This morning the Iowa Supreme Court became the fourth state supreme court to redefine marriage to include same-sex couples. Justifying his decision Iowa Supreme Court Justice Mark Cady invoked his court’s 1839 decision which struck down slavery laws. Heritage’s Matthew Spalding addressed the specious argument back in 2003:

The argument of these judges is that homosexual “marriage” is simply the extension of privileges to a discriminated class in the name of civil rights. The parallel is made to the Supreme Court’s striking down, as instances of arbitrary and invidious discrimination, statutes that had been drawn according to race, in particular laws against interracial marriage.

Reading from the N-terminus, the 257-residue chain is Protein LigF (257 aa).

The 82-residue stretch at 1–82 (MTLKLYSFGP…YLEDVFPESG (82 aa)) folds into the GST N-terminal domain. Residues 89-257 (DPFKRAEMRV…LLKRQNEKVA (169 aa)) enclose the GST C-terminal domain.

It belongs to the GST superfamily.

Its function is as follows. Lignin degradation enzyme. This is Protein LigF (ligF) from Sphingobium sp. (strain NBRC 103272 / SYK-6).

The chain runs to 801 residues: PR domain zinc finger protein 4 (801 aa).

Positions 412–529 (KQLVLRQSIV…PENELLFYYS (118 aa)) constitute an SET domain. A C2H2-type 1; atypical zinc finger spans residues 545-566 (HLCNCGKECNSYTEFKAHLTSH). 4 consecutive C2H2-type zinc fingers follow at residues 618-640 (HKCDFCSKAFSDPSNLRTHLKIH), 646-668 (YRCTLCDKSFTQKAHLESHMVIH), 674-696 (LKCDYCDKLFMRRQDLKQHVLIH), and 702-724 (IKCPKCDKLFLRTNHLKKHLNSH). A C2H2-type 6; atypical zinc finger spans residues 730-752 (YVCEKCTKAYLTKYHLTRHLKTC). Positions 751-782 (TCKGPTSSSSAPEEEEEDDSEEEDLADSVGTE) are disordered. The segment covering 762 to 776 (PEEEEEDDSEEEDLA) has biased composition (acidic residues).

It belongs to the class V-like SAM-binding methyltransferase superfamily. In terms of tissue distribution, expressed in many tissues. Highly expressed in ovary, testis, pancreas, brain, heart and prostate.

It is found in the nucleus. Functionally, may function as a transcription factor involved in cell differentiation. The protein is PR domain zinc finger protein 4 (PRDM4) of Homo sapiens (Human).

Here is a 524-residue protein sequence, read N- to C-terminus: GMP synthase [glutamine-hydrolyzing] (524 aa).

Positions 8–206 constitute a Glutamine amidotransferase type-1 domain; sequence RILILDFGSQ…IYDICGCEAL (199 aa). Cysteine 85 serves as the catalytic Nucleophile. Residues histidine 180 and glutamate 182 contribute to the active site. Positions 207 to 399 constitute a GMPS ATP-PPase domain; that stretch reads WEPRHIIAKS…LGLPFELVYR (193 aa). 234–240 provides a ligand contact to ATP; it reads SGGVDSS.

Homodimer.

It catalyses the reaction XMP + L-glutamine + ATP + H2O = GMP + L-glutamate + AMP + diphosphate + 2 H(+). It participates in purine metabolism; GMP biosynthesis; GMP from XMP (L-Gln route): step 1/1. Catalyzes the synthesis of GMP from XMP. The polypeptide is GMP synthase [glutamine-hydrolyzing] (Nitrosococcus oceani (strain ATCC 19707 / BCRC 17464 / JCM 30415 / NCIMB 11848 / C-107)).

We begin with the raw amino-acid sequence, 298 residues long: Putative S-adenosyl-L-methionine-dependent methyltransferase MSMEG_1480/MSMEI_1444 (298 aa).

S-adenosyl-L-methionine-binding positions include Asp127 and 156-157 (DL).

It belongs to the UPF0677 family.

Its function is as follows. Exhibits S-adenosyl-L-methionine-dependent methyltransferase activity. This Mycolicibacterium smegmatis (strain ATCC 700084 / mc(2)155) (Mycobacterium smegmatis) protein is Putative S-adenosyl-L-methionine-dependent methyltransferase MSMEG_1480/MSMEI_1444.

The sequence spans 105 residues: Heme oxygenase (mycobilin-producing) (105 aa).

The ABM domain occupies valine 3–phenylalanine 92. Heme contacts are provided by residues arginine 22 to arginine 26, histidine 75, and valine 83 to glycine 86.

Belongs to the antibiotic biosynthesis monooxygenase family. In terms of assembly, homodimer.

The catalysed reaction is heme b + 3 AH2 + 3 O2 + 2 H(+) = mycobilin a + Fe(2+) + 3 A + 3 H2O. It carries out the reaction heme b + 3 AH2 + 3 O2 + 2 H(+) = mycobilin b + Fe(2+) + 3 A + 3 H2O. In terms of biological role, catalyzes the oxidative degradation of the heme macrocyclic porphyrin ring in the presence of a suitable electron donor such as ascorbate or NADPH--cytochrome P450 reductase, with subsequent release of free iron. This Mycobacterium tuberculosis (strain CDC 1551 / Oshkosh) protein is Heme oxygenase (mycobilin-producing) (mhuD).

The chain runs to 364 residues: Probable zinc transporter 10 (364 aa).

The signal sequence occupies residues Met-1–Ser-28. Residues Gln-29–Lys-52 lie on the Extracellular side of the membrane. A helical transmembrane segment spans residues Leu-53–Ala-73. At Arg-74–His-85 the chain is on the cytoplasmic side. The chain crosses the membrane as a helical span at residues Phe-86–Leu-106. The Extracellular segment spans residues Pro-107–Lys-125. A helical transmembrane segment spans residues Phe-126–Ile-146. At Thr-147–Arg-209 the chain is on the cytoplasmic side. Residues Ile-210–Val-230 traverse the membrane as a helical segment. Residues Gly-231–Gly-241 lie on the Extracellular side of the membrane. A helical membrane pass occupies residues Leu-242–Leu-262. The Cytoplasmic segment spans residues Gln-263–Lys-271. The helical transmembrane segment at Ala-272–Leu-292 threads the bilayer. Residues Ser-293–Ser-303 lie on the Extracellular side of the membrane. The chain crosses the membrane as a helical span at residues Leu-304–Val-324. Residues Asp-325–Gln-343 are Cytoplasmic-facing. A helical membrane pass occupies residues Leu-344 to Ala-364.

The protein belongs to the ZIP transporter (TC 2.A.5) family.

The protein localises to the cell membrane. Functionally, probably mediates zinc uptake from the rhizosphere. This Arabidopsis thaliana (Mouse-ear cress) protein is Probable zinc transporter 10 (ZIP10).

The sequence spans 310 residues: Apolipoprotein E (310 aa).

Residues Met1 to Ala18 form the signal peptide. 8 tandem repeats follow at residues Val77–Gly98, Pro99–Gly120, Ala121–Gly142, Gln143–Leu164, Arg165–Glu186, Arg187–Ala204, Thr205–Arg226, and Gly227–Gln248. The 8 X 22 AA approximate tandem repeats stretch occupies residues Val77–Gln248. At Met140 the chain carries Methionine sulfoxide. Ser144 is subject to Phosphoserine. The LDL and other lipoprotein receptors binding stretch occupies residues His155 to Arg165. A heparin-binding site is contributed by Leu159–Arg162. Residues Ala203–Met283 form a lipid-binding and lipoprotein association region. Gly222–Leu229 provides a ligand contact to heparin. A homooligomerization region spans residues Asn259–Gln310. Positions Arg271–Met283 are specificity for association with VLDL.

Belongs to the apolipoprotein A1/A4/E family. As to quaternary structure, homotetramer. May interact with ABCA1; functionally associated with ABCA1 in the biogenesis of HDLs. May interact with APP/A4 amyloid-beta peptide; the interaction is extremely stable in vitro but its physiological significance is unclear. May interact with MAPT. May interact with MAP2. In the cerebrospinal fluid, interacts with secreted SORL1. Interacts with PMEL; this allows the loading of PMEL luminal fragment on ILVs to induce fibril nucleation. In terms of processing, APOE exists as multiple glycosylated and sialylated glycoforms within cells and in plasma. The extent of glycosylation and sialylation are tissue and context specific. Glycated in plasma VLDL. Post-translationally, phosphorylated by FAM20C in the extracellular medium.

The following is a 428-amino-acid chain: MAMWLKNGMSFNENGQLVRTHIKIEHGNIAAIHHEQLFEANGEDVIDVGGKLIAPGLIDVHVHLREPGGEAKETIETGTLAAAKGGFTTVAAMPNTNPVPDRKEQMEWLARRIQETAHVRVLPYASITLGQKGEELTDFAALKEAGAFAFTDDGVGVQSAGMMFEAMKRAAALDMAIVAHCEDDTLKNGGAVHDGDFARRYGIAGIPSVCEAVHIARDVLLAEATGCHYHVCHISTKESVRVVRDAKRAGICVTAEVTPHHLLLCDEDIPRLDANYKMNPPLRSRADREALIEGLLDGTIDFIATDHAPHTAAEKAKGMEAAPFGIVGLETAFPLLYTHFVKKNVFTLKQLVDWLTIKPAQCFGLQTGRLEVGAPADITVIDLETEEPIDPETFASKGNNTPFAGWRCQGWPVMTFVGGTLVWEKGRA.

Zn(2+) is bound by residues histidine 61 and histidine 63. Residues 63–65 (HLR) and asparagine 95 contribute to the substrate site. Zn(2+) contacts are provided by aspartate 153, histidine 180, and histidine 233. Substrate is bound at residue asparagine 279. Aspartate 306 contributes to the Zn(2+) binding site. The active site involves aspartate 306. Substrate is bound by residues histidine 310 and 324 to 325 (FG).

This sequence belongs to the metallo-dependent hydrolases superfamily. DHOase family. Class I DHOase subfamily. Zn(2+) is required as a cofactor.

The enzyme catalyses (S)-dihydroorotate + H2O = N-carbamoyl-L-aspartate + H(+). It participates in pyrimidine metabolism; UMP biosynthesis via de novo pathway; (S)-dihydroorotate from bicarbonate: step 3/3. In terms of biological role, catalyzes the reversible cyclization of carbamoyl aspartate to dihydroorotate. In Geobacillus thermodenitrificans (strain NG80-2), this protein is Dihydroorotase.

But this analogy does not work. The first court faced with this argument as the ground used to justify same-sex “marriage” made the obvious point: “in commonsense and in a constitutional sense, there is a clear distinction between a marital restriction based merely upon race and one based upon the fundamental difference in sex.”

What is happening is no minor adjustment, a slight change in degree that just extends benefits or rights to a larger class, but a substantive change in the essence of the institution. It does not expand marriage; it alters its core meaning, for to redefine marriage so that it is not intrinsically related to the relationship between fathers, mothers, and children formally severs the institution from its nature and purpose.

Expanding marriage supposedly to make it more inclusive, no matter what we call the new arrangement, necessarily ends marriage as we now know it by remaking the institution into something different: a mere contract between any two individuals.